Today we’ll discover many different uses and meanings of the verb dar depending on the context. We’ll also learn about some phrases with dar that shouldn’t be read or translated literally. Let’s begin.
All about figurative meanings
Dar is usually translated as “to give.” In another article, we explained how it indicates the literal action of giving something to someone.
However, we must also take into account the multiple figurative uses of this verb. Let’s see some examples:
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- Tenía mucho frío, pero cuando me dio el sol de la mañana, me sentí mejor. (I was very cold, but when the morning sun hit me, I felt better.)
In the above sentence, dio (from dar) describes the action of sunlight warming the subject. The literal English translation would be “the morning sun gave me.”
- Cada mañana me tomo mi café cuando el reloj da las nueve. (Every morning, I drink my coffee when the clock strikes nine.)
Here, dar indicates the time shown on the clock. The literal translation of the phrase would be “the clock gives nine.”
Here are some other examples of how dar can have several different meanings depending on the context:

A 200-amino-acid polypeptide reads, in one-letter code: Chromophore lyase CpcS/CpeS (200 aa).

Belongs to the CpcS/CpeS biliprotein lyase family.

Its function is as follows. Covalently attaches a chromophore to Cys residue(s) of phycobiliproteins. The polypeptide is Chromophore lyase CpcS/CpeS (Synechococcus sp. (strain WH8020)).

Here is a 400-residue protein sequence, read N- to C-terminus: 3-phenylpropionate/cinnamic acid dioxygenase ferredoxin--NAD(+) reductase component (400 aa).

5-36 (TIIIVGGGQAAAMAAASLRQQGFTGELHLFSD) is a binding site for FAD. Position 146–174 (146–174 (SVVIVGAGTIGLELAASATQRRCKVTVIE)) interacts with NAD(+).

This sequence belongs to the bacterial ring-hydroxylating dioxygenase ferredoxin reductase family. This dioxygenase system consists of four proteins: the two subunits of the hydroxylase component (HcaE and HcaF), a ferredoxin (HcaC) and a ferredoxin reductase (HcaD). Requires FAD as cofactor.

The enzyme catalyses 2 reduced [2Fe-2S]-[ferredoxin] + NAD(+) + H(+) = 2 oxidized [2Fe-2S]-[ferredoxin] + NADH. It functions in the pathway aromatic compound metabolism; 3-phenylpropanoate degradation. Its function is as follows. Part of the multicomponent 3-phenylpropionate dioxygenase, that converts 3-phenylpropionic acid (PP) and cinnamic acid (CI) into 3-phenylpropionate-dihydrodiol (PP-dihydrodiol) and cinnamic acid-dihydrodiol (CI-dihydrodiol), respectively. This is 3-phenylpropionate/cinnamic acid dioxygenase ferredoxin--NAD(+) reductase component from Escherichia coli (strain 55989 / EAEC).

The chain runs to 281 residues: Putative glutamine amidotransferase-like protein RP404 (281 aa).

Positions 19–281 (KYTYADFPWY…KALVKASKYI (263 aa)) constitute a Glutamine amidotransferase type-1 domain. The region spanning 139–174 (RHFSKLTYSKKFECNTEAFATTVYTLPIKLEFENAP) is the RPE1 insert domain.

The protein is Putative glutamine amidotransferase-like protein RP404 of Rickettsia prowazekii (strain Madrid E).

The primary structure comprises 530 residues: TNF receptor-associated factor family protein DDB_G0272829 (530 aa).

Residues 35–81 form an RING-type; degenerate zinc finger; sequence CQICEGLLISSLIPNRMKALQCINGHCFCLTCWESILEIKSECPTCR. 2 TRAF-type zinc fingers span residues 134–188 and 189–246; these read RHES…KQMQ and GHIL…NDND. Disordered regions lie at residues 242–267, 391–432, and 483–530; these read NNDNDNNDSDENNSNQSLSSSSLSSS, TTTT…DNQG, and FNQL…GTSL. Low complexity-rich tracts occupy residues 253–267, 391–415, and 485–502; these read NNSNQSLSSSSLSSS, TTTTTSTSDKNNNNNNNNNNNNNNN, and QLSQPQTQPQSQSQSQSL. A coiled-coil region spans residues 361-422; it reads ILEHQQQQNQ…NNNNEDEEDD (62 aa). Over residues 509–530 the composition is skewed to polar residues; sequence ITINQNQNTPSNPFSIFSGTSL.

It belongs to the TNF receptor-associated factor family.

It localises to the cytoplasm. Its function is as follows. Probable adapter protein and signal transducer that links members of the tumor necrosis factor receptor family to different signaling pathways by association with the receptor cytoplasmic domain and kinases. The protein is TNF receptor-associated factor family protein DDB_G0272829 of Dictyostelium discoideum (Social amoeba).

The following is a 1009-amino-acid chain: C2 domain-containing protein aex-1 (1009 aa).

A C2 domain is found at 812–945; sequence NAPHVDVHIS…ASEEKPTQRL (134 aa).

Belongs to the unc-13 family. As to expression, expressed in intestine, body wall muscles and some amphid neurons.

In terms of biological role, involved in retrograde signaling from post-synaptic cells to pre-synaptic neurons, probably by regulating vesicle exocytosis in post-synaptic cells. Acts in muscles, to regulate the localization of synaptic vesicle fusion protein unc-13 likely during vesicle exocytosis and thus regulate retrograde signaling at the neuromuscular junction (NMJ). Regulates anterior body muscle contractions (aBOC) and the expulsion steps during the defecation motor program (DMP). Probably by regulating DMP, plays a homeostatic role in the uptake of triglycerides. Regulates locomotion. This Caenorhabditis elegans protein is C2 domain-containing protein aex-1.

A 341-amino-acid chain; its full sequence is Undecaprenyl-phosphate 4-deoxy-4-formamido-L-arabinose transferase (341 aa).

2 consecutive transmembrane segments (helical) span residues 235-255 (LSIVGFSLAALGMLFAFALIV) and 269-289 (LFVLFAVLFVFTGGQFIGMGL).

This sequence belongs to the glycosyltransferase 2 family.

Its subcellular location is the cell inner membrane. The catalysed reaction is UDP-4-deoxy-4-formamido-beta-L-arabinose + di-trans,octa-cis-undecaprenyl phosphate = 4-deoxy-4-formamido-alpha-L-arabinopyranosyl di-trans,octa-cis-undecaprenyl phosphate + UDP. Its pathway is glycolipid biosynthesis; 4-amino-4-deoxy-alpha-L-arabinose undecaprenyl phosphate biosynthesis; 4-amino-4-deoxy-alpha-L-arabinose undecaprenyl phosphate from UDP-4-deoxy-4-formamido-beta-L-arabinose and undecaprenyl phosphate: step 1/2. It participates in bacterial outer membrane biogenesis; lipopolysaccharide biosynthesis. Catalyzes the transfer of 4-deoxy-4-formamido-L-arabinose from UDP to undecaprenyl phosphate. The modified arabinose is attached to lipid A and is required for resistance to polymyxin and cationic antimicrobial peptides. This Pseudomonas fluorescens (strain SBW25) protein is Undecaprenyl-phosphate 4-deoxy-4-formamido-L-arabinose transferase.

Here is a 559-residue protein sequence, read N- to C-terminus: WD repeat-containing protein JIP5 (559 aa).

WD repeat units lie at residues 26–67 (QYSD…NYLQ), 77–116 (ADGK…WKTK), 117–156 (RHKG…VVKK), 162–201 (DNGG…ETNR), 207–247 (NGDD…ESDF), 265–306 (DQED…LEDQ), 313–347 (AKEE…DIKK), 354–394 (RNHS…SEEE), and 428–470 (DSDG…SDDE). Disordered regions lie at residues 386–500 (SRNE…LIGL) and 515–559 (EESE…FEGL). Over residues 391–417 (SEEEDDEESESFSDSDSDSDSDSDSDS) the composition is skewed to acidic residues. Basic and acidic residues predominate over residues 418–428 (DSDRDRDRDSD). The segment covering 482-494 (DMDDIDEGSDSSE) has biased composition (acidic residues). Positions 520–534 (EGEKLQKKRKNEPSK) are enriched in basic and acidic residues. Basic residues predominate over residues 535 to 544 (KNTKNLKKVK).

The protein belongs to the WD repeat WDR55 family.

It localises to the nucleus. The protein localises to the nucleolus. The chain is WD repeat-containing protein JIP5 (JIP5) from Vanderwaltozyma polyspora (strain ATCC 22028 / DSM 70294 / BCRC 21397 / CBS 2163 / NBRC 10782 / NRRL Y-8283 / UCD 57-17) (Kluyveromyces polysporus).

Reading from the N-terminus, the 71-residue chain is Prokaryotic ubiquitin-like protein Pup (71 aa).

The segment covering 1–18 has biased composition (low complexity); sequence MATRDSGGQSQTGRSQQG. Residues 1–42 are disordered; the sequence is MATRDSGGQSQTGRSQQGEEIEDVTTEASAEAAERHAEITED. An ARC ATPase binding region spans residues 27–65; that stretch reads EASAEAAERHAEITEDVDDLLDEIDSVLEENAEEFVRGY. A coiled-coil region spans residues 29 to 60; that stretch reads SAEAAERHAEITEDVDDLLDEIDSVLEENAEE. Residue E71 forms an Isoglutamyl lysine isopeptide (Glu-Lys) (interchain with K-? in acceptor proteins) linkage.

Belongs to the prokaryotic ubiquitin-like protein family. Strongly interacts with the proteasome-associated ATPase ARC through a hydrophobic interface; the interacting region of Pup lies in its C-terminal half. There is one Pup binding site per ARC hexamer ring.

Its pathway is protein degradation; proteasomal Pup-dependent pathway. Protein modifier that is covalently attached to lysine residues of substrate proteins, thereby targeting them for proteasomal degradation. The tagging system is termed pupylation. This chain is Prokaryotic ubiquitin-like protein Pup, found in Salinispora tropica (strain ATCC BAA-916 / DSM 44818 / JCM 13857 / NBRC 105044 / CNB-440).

- ¡Date prisa! El café se está enfriando. (Hurry up! The coffee is getting cold.)
- El hombre se dio vuelta en cuanto vio la luz del sol entrar por la ventana. (The man turned around as soon as he saw the sunlight coming through the window.)
- Luego de cuarenta y nueve días en casa, pude salir por la mañana para dar un paseo. (After forty-nine days at home, I was able to go out in the morning to take a walk.)
Special phrases and expressions with dar
There are certain Spanish phrases and expressions where dar has a very specific given meaning, so these shouldn’t be read or translated literally. Let’s consider the following examples:
- Dar a luz (to give birth):
La mujer dio a luz a las nueve cuarenta de la mañana. (The woman gave birth at nine forty in the morning.)
- Dar alcance (to catch up with):
Al salir el sol, la liebre logró darle alcance a su manada. (When the sun rose, the hare was able to catch up with the herd.)
- Dar lo mismo/dar igual (to make no difference):
A mí me da lo mismo tomar café en la mañana o en la noche. (It makes no difference to me whether I drink coffee in the morning or at night.)
- Darse cuenta (realize/become aware of/notice):
El niño recién se dio cuenta del golpe en su nariz cuando no pudo oler nada. (The kid only became aware of his nose injury when he couldn’t smell anything.)
- Dar con alguien/dar con algo (to find someone/to find something):
Luego de buscarlo durante meses, ella finalmente dio con su café favorito al sentir su distintivo aroma en un mercado. (After looking for it for months, she finally found her favorite coffee when she smelled its distinctive aroma at a market.)
Now that you’ve learned some of the most common uses of dar, you’re ready to use this verb to its full potential!
Written by Humberto Aparicio
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